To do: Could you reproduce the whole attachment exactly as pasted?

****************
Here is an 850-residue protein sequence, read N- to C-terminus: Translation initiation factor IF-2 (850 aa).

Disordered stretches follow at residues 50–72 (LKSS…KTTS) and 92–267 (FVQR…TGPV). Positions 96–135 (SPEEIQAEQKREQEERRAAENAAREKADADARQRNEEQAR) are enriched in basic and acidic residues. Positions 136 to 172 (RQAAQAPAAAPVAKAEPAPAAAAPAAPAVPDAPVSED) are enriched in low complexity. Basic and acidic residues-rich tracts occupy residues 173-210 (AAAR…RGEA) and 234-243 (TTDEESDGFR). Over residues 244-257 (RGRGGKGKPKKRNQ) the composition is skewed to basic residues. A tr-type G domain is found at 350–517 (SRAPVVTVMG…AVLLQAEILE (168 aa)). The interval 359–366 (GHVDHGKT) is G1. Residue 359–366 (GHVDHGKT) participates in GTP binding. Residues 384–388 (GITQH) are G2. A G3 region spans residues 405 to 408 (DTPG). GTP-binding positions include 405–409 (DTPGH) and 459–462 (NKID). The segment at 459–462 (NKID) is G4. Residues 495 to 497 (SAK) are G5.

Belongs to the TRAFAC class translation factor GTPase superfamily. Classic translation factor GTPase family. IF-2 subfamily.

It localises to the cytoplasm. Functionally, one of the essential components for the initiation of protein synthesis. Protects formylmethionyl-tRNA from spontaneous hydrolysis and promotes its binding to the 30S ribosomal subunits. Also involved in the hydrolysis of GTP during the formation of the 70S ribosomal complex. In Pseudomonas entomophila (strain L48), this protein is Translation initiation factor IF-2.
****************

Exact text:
Here is an 850-residue protein sequence, read N- to C-terminus: Translation initiation factor IF-2 (850 aa).

Disordered stretches follow at residues 50–72 (LKSS…KTTS) and 92–267 (FVQR…TGPV). Positions 96–135 (SPEEIQAEQKREQEERRAAENAAREKADADARQRNEEQAR) are enriched in basic and acidic residues. Positions 136 to 172 (RQAAQAPAAAPVAKAEPAPAAAAPAAPAVPDAPVSED) are enriched in low complexity. Basic and acidic residues-rich tracts occupy residues 173-210 (AAAR…RGEA) and 234-243 (TTDEESDGFR). Over residues 244-257 (RGRGGKGKPKKRNQ) the composition is skewed to basic residues. A tr-type G domain is found at 350–517 (SRAPVVTVMG…AVLLQAEILE (168 aa)). The interval 359–366 (GHVDHGKT) is G1. Residue 359–366 (GHVDHGKT) participates in GTP binding. Residues 384–388 (GITQH) are G2. A G3 region spans residues 405 to 408 (DTPG). GTP-binding positions include 405–409 (DTPGH) and 459–462 (NKID). The segment at 459–462 (NKID) is G4. Residues 495 to 497 (SAK) are G5.

Belongs to the TRAFAC class translation factor GTPase superfamily. Classic translation factor GTPase family. IF-2 subfamily.

It localises to the cytoplasm. Functionally, one of the essential components for the initiation of protein synthesis. Protects formylmethionyl-tRNA from spontaneous hydrolysis and promotes its binding to the 30S ribosomal subunits. Also involved in the hydrolysis of GTP during the formation of the 70S ribosomal complex. In Pseudomonas entomophila (strain L48), this protein is Translation initiation factor IF-2.